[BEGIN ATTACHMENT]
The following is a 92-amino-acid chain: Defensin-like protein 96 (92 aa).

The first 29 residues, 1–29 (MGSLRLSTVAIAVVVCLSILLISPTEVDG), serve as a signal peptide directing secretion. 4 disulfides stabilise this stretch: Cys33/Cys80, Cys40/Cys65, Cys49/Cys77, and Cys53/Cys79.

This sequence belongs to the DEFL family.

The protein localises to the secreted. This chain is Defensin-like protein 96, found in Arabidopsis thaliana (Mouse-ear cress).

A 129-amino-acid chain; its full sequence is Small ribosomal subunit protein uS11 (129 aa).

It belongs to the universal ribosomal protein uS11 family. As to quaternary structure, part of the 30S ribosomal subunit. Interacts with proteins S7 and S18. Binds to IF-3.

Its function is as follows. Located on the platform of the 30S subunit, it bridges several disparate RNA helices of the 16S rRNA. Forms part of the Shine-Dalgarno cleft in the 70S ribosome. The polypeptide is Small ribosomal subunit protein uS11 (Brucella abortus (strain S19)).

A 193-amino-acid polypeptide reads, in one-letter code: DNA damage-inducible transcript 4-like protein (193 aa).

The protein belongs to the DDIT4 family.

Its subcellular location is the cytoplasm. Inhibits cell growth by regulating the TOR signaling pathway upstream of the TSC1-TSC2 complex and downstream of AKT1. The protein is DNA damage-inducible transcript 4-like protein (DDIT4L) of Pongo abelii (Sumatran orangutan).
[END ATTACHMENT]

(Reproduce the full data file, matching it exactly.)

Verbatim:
The following is a 92-amino-acid chain: Defensin-like protein 96 (92 aa).

The first 29 residues, 1–29 (MGSLRLSTVAIAVVVCLSILLISPTEVDG), serve as a signal peptide directing secretion. 4 disulfides stabilise this stretch: Cys33/Cys80, Cys40/Cys65, Cys49/Cys77, and Cys53/Cys79.

This sequence belongs to the DEFL family.

The protein localises to the secreted. This chain is Defensin-like protein 96, found in Arabidopsis thaliana (Mouse-ear cress).

A 129-amino-acid chain; its full sequence is Small ribosomal subunit protein uS11 (129 aa).

It belongs to the universal ribosomal protein uS11 family. As to quaternary structure, part of the 30S ribosomal subunit. Interacts with proteins S7 and S18. Binds to IF-3.

Its function is as follows. Located on the platform of the 30S subunit, it bridges several disparate RNA helices of the 16S rRNA. Forms part of the Shine-Dalgarno cleft in the 70S ribosome. The polypeptide is Small ribosomal subunit protein uS11 (Brucella abortus (strain S19)).

A 193-amino-acid polypeptide reads, in one-letter code: DNA damage-inducible transcript 4-like protein (193 aa).

The protein belongs to the DDIT4 family.

Its subcellular location is the cytoplasm. Inhibits cell growth by regulating the TOR signaling pathway upstream of the TSC1-TSC2 complex and downstream of AKT1. The protein is DNA damage-inducible transcript 4-like protein (DDIT4L) of Pongo abelii (Sumatran orangutan).